Today is the release day for Boy, Everywhere by debut author A. M. Dassu! In this powerful middle-grade debut, Sami and his family embark on a harrowing journey to save themselves from the Syrian civil war.
Watch author A. M. Dassu talk about why she wrote Boy, Everywhere. And read on to learn more about what moved Dassu to write this story, her experience and work with refugees, and the feedback she’s received from Syrian readers.
We’re excited to share our new graphic novel, Clockwork Curandera Vol. 1: The Witch Owl Parliament, coming out October 19, 2021 from Lee & Low Books! It’s a steampunk graphic novel reimagining of Frankenstein set in colonial Mexico, with simultaneous English and Spanish editions, created by an award-winning Latinx team.
Today, we’re launching a Kickstarter campaign to help bring this special book to even more readers, which will run for thirty days. And we’re excited that it’s already been designated one of Kickstarter’s Projects We Love!
Today we’re so excited to reveal the cover for our upcoming young adult novel, Black Was the Ink by Michelle Coles with illustrations by Justin Johnson, coming September 2021!
In Black Was the Ink, sixteen-year-old Malcolm is sent on a journey through Reconstruction-era America with the help of a ghostly ancestor. At the same time, he must work to save his family’s farm in present-day Mississippi from being claimed by the State.
In this guest blog post, author Supriya Kelkar writes about the story behind her latest middle grade novel Strong as Fire, Fierce as Flame as well as the need to have conversations surrounding the atrocities committed in the name of colonialism and whose story is routinely told and whose story is left out.
When I was growing up, I never got to see myself in a book. Although I’m sure books with South Asian American characters, written by South Asian Americans, were being written, they weren’t being published. Because of this erasure, I never thought my story mattered.
Are you looking to add anti-racist books to your library but don’t know where to start? Have you been thinking about how to have meaningful conversations with young people about race, but lack confidence in how to begin? The books in our Anti-Racism Reading List will help you take the first steps or continue the critical discussions about anti-racism work relevant to your setting.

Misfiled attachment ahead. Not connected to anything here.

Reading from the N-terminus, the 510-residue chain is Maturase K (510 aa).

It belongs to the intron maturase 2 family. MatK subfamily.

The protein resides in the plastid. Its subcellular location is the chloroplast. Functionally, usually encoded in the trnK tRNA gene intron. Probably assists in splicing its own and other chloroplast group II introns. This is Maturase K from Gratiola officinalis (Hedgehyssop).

In this blog post, we’ve rounded up books from our anti-racism reading list for grades 6 and up. You can find more of our anti-racism titles in our Anti-Racism Diverse Reading List and the corresponding book collection.
Today we’re excited to release Strong as Fire, Fierce as Flame by award-winning author Supriya Kelkar (Ahimsa, American as Paneer Pie)!
This moving and meticulously researched middle grade historical fiction novel takes a deep look at the impact of colonialism in India. When a rebellion against British colonizers spreads in 1857 India, 12-year-old Meera must choose between relative safety in a British household or standing up for herself and her people.
Five deadly tests. Only One Shadow Prince.
Today we’re so excited to reveal the cover for our upcoming middle grade novel, The Shadow Prince by David Anthony Durham, coming September 2021!
While the term “social justice” may seem overly complex or political to adults, young people are deeply attuned to concepts of equality and fairness and how these play out within their homes, classrooms, and communities.
Children’s books are an excellent entry point into units on social justice and social activism. Narrative nonfiction provides models of real people who have stood up for what’s right; fiction provides opportunities for discussion about difficult choices and character traits like courage, persistence, and respect.
Below are some of our favorite social justice books for middle school and high school that allow young readers to build an understanding of social justice and activism in the context of gender, socioeconomic status, race, or the environment:
We’re excited to reveal the full cover for Indian No More, a moving middle grade novel about Regina, a ten-year-old Umpqua girl, whose family is forced to relocate from Oregon to Los Angeles during the Indian termination era of the 1950s. Written by the late Charlene Willing McManis, and completed by author Traci Sorell, Indian No More (September 2019) draws upon Charlene’s own tribal history and we are so excited to see it all coming together!
In this blog post, editor Elise McMullen-Ciotti dives into the symbolism and meaning behind the cover of Indian No More and how the cover came to be.
New York, NY—Tu Books, an imprint of Lee & Low Books, is thrilled to announce the results of its sixth annual New Visions Award for new authors of color. This year, Monica Zepeda has won the New Visions Award for her manuscript, Boys of the Beast. Michelle Jones Coles’ manuscript Woke received the New Visions Award Honor.
Established to increase the number of authors of color writing for children and teens, the New Visions Award is given to a middle grade or young adult manuscript by a new author of color or Native author. Winners receive a cash prize and a publishing contract with Lee & Low Books, a children’s book publisher specializing in diversity. Previous winners include Ink and Ashes by Valynne Maetani, named one of the Best Books of the Year by Kirkus Reviews, and Ahimsa by Supriya Kelkar, named a Notable Social Studies Trade Book.